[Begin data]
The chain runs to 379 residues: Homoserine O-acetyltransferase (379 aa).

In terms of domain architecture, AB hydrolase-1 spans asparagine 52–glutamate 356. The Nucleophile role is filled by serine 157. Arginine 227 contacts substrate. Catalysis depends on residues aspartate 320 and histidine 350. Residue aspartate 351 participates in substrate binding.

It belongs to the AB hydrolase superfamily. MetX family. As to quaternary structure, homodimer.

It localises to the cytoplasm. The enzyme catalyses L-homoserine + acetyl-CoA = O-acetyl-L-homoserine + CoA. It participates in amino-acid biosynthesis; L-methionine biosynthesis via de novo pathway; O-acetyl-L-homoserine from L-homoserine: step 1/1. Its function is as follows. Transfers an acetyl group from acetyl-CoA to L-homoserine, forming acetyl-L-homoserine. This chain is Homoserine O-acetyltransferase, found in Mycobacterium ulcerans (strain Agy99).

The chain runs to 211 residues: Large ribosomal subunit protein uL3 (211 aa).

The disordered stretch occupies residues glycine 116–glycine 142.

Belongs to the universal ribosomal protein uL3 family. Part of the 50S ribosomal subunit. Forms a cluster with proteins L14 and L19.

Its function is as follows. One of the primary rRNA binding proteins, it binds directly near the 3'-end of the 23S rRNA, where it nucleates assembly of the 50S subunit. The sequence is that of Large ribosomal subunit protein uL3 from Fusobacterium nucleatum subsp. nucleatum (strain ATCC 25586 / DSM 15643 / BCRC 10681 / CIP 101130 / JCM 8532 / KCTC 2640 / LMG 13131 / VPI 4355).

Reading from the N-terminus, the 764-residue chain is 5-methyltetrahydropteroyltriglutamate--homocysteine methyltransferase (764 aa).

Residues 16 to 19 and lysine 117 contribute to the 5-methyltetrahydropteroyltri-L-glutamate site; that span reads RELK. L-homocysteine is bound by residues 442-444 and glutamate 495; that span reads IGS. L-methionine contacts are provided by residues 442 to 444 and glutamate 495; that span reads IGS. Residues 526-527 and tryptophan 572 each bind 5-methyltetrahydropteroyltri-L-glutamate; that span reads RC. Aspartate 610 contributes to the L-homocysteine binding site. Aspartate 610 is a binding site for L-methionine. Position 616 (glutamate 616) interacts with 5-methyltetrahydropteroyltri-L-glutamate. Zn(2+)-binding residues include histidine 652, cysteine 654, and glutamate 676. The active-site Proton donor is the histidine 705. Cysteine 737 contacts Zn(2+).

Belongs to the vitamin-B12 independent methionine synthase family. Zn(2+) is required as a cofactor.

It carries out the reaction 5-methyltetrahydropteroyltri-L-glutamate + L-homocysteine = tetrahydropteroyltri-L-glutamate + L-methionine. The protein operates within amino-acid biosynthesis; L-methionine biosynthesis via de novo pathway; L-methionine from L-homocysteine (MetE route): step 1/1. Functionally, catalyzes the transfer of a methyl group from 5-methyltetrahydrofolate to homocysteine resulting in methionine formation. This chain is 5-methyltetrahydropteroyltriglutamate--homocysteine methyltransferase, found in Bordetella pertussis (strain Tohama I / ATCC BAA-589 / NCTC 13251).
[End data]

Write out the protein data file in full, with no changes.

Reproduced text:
The chain runs to 379 residues: Homoserine O-acetyltransferase (379 aa).

In terms of domain architecture, AB hydrolase-1 spans asparagine 52–glutamate 356. The Nucleophile role is filled by serine 157. Arginine 227 contacts substrate. Catalysis depends on residues aspartate 320 and histidine 350. Residue aspartate 351 participates in substrate binding.

It belongs to the AB hydrolase superfamily. MetX family. As to quaternary structure, homodimer.

It localises to the cytoplasm. The enzyme catalyses L-homoserine + acetyl-CoA = O-acetyl-L-homoserine + CoA. It participates in amino-acid biosynthesis; L-methionine biosynthesis via de novo pathway; O-acetyl-L-homoserine from L-homoserine: step 1/1. Its function is as follows. Transfers an acetyl group from acetyl-CoA to L-homoserine, forming acetyl-L-homoserine. This chain is Homoserine O-acetyltransferase, found in Mycobacterium ulcerans (strain Agy99).

The chain runs to 211 residues: Large ribosomal subunit protein uL3 (211 aa).

The disordered stretch occupies residues glycine 116–glycine 142.

Belongs to the universal ribosomal protein uL3 family. Part of the 50S ribosomal subunit. Forms a cluster with proteins L14 and L19.

Its function is as follows. One of the primary rRNA binding proteins, it binds directly near the 3'-end of the 23S rRNA, where it nucleates assembly of the 50S subunit. The sequence is that of Large ribosomal subunit protein uL3 from Fusobacterium nucleatum subsp. nucleatum (strain ATCC 25586 / DSM 15643 / BCRC 10681 / CIP 101130 / JCM 8532 / KCTC 2640 / LMG 13131 / VPI 4355).

Reading from the N-terminus, the 764-residue chain is 5-methyltetrahydropteroyltriglutamate--homocysteine methyltransferase (764 aa).

Residues 16 to 19 and lysine 117 contribute to the 5-methyltetrahydropteroyltri-L-glutamate site; that span reads RELK. L-homocysteine is bound by residues 442-444 and glutamate 495; that span reads IGS. L-methionine contacts are provided by residues 442 to 444 and glutamate 495; that span reads IGS. Residues 526-527 and tryptophan 572 each bind 5-methyltetrahydropteroyltri-L-glutamate; that span reads RC. Aspartate 610 contributes to the L-homocysteine binding site. Aspartate 610 is a binding site for L-methionine. Position 616 (glutamate 616) interacts with 5-methyltetrahydropteroyltri-L-glutamate. Zn(2+)-binding residues include histidine 652, cysteine 654, and glutamate 676. The active-site Proton donor is the histidine 705. Cysteine 737 contacts Zn(2+).

Belongs to the vitamin-B12 independent methionine synthase family. Zn(2+) is required as a cofactor.

It carries out the reaction 5-methyltetrahydropteroyltri-L-glutamate + L-homocysteine = tetrahydropteroyltri-L-glutamate + L-methionine. The protein operates within amino-acid biosynthesis; L-methionine biosynthesis via de novo pathway; L-methionine from L-homocysteine (MetE route): step 1/1. Functionally, catalyzes the transfer of a methyl group from 5-methyltetrahydrofolate to homocysteine resulting in methionine formation. This chain is 5-methyltetrahydropteroyltriglutamate--homocysteine methyltransferase, found in Bordetella pertussis (strain Tohama I / ATCC BAA-589 / NCTC 13251).